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Tag Archives: metaphor
I’m going to try to sum up the whole of Richard Rorty’s philosophy in just 900 words. Do you suppose I can do it? Here goes. The religionist, the scientist, and the ironist. There are three types of people in … Continue reading →
I’ve been reading Douglas Hofstadter’s new book, Surfaces and Essences, in which he posits an analogy model for what human intelligence ultimately is, and I notice that the new November edition of The Atlantic has a profile piece on Hofstadter, a … Continue reading →
Stunning tropes for food; each chop akin to the surprise that accompanies a line break in poetry.
A striking quote from John Jeremiah Sullivan (paraphrasing botanist Constantine Samuel Rafinesque): If we are conscious, as our species seems to have become, then nature is conscious. Nature became conscious in us, perhaps in order to observe itself. It may … Continue reading →
A distressing scene to contemplate was recently recounted (with photos) in Field & Stream: [T]hree Ohio bucks somehow locked antlers while battling near a small creek. When one deer slid into a shallow pool, it sealed the fate for all three, … Continue reading →
At BioLogos recently, Mark Sprinkle said something about poetry (and God, if God exists) that I found especially interesting: The work of poetry is to polish human language until it reflects the structural orderliness and the improvisational freedom and playfulness … Continue reading →
At the Huffington Post yesterday, Jason Derr referred to a book that sounds interesting: In her book Wisdom and Metaphor poet and philosopher Jan Zwicky argues for a poetic form of doing philosophy, one rooted in an understanding of metaphor. … Continue reading →
Is Life’s Meaning to Be Found in the Myth of Sisyphus, Bunyan’s Pilgrim, Voltaire’s Candide, Cervantes’ Don Quixote, Shakespeare’s Stage—or Something Else?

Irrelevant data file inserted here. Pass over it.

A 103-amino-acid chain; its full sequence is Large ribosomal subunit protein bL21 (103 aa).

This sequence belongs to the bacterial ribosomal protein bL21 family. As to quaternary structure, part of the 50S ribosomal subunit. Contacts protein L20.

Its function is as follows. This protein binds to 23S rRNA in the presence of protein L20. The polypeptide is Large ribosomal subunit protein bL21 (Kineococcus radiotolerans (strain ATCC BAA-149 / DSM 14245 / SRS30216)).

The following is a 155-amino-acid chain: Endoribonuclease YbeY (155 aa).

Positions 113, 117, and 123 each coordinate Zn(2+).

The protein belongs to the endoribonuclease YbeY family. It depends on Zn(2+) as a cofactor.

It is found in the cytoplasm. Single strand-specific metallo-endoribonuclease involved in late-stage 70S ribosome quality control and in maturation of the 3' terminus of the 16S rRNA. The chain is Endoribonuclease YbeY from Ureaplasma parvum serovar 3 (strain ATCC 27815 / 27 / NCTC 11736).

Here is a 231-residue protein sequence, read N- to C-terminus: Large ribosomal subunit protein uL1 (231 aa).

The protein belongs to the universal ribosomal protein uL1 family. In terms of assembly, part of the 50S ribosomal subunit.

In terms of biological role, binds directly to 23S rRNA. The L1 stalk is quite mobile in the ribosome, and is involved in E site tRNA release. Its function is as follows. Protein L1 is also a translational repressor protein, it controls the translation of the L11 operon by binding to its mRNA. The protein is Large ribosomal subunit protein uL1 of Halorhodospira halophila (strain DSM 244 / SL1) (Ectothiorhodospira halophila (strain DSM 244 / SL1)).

Albert Camus famously said that the first question of philosophy is suicide: is life’s game worth the candle? Camus thought that it was. Yes, the universe appears to be absurd (without meaning, unity, or purpose), and yes, Sisyphus was Camus’s chosen symbol for the … Continue reading →
Health Care Reform Metaphor Watch: is the Republican Party “a broken wheel,” “facing its Waterloo,” “Wile E. Coyote”—or something else?
With regard to health care reform, I’m grappling with a lot of metaphors for describing where I think the Republicans are at, and those metaphors are not good, so I’ll just mix them all together below. See if you can … Continue reading →
This Kansas song seems to me packed to the brim with Western literary and religious allusions, from Greek figures like Diogenes, Socrates, and Odysseus—accompanied by a Greek chorus!—to an obvious biblical allusion (the Prodigal Son). Oh, and notice Icarus in the third … Continue reading →
Comet and Cupid and Donner and Blitzen. (Or something like that.)
Really. This two days ago at Pollster.com: StrategyOne polled Americans (n=1,000 telephone survey) October 9-12, 2009 with the following question: “People often use metaphors to describe their life… Which ONE of the following do you think best descibes your life?” A Journey: … Continue reading →
Symbols, Myths, Metaphors, and Stories: Are Atheists More (or Less) Deluded By These Things Than Theists?
For both the atheist and the theist, reality is anything but fulfilling. The way things are, without you doing anything about them, has always been a problem, for reality, unstoried, is just one damn meaningless thing after another. And often unpleasant. It’s … Continue reading →
What are the Implications of the Block Universe for Atheism? In Other Words, If We Live in a Block Universe, Wouldn’t That Make Our Universe the Ultimate Flash-Assembled 747?
One thing that atheism seems to need is time for the simplest elements of existence at the Big Bang to evolve into all that we see around us. But here’s a quote from the physicist Paul Davies on the block universe: … Continue reading →
I mean really. This from Marvin Minsky, the co-founder of MIT’s artificial intelligence lab: “The secret of what something means lies in the ways that it connects to all the other things we know. The more such links, the more … Continue reading →
I bet you can guess my vote. I think that our languages never perfectly correspond with the world “as it is” and so we derive our meanings from our eccentric descriptions of “the facts.” Here’s an example. Since the publication … Continue reading →
Will there ever be a “final language” (I’m thinking in terms of a scientific one) that corresponds perfectly with the TRUTH of what all of reality IS? And should that language then be held up as “superior” to all other ways of … Continue reading →
The philosopher Richard Rorty used to suggest that the way that a person talks about things should be thought of as a language. Thus there are people who, in addition to speaking, say, English, also communicate in such languages as: Reformed Calvinism Speak … Continue reading →